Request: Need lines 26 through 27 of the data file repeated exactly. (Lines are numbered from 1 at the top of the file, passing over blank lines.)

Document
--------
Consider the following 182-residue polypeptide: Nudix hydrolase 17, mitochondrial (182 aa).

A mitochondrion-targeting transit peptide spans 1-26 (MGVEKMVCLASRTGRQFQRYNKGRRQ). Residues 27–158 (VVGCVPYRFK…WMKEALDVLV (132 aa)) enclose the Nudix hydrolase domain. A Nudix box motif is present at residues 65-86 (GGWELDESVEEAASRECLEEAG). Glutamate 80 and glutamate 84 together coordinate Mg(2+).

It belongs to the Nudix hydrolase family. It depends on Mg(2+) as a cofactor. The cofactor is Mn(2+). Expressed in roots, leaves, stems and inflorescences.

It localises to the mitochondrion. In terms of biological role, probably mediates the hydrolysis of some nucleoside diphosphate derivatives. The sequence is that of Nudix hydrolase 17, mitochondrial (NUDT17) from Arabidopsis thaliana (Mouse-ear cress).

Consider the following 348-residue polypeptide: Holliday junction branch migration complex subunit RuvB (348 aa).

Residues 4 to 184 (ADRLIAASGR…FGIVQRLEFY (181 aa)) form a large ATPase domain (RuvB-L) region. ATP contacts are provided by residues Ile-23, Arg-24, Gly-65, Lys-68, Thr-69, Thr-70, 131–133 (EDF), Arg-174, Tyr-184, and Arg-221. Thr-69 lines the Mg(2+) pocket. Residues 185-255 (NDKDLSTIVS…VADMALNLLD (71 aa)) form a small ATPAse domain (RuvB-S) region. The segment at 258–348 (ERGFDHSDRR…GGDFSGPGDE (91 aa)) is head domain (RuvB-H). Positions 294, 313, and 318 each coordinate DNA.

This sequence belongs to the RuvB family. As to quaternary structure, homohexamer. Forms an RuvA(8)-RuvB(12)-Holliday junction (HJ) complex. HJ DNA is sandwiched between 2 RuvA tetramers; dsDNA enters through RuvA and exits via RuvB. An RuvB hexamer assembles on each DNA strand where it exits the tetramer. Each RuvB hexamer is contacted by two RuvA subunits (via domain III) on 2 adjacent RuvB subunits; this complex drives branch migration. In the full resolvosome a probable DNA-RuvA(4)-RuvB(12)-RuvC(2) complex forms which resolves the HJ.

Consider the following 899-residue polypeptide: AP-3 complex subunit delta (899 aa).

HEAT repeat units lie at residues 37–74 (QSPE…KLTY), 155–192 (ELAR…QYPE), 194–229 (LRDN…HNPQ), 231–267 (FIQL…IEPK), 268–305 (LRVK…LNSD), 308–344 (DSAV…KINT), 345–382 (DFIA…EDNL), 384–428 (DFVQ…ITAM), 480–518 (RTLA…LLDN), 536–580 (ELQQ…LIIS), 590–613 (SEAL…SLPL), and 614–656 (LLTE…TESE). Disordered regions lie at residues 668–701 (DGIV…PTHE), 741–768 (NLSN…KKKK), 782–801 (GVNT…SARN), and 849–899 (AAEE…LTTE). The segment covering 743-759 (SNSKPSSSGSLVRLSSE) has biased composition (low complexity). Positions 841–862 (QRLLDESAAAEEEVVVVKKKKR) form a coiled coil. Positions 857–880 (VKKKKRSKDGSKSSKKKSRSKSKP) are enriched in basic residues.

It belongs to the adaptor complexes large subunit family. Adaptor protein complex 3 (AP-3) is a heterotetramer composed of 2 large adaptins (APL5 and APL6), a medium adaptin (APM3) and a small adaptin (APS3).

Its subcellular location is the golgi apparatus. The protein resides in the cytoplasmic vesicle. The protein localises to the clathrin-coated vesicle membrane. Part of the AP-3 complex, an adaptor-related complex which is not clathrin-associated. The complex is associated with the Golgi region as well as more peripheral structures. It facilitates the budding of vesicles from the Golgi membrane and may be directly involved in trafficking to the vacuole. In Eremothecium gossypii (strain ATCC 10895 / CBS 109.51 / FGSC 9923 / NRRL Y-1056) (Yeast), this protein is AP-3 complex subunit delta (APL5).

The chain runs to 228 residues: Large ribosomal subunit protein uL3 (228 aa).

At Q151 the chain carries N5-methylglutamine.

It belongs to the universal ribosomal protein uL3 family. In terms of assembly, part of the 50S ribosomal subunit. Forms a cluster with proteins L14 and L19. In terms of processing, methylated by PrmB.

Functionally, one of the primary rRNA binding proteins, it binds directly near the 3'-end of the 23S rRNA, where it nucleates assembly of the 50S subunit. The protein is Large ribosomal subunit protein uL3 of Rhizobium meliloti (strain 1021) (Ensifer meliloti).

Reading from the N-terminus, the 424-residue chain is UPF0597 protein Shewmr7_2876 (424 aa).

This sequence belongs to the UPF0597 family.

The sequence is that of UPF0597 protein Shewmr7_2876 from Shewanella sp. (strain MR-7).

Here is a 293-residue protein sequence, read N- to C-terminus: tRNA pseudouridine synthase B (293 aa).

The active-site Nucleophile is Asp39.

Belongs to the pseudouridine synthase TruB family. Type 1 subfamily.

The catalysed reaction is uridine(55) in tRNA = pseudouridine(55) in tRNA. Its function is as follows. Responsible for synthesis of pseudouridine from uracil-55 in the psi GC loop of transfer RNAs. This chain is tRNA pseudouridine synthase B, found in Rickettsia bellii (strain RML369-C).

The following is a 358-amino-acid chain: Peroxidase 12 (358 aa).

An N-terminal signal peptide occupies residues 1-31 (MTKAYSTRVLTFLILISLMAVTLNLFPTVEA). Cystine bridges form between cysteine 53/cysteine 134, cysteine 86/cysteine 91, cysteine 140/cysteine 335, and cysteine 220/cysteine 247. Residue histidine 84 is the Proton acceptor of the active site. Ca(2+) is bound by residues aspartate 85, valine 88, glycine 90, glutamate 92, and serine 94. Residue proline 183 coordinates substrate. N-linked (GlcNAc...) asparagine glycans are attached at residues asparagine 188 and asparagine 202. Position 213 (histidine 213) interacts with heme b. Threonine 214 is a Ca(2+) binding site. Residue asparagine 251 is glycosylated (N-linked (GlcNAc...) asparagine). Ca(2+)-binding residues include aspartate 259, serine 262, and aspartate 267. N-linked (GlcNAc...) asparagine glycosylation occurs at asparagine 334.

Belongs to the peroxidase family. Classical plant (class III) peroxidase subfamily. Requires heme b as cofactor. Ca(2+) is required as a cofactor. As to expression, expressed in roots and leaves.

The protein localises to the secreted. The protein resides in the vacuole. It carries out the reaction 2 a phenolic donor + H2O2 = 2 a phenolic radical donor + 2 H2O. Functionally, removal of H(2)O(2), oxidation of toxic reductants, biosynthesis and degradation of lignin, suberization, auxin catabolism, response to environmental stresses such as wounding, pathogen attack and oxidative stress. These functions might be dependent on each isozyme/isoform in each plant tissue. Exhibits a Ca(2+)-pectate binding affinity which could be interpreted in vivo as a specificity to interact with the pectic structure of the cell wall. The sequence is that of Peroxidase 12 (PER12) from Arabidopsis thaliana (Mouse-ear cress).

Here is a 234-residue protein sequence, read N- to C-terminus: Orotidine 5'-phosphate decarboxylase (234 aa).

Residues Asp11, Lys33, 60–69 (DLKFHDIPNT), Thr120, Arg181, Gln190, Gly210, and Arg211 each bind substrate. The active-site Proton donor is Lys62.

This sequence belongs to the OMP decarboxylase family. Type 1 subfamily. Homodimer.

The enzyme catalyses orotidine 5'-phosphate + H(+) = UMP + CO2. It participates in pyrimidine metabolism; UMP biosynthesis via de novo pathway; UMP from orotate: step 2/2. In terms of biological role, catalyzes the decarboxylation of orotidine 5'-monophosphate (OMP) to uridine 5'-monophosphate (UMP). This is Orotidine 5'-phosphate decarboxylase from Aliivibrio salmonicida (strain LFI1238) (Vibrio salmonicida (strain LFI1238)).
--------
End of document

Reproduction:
The protein localises to the secreted. The protein resides in the vacuole. It carries out the reaction 2 a phenolic donor + H2O2 = 2 a phenolic radical donor + 2 H2O. Functionally, removal of H(2)O(2), oxidation of toxic reductants, biosynthesis and degradation of lignin, suberization, auxin catabolism, response to environmental stresses such as wounding, pathogen attack and oxidative stress. These functions might be dependent on each isozyme/isoform in each plant tissue. Exhibits a Ca(2+)-pectate binding affinity which could be interpreted in vivo as a specificity to interact with the pectic structure of the cell wall. The sequence is that of Peroxidase 12 (PER12) from Arabidopsis thaliana (Mouse-ear cress).

Here is a 234-residue protein sequence, read N- to C-terminus: Orotidine 5'-phosphate decarboxylase (234 aa).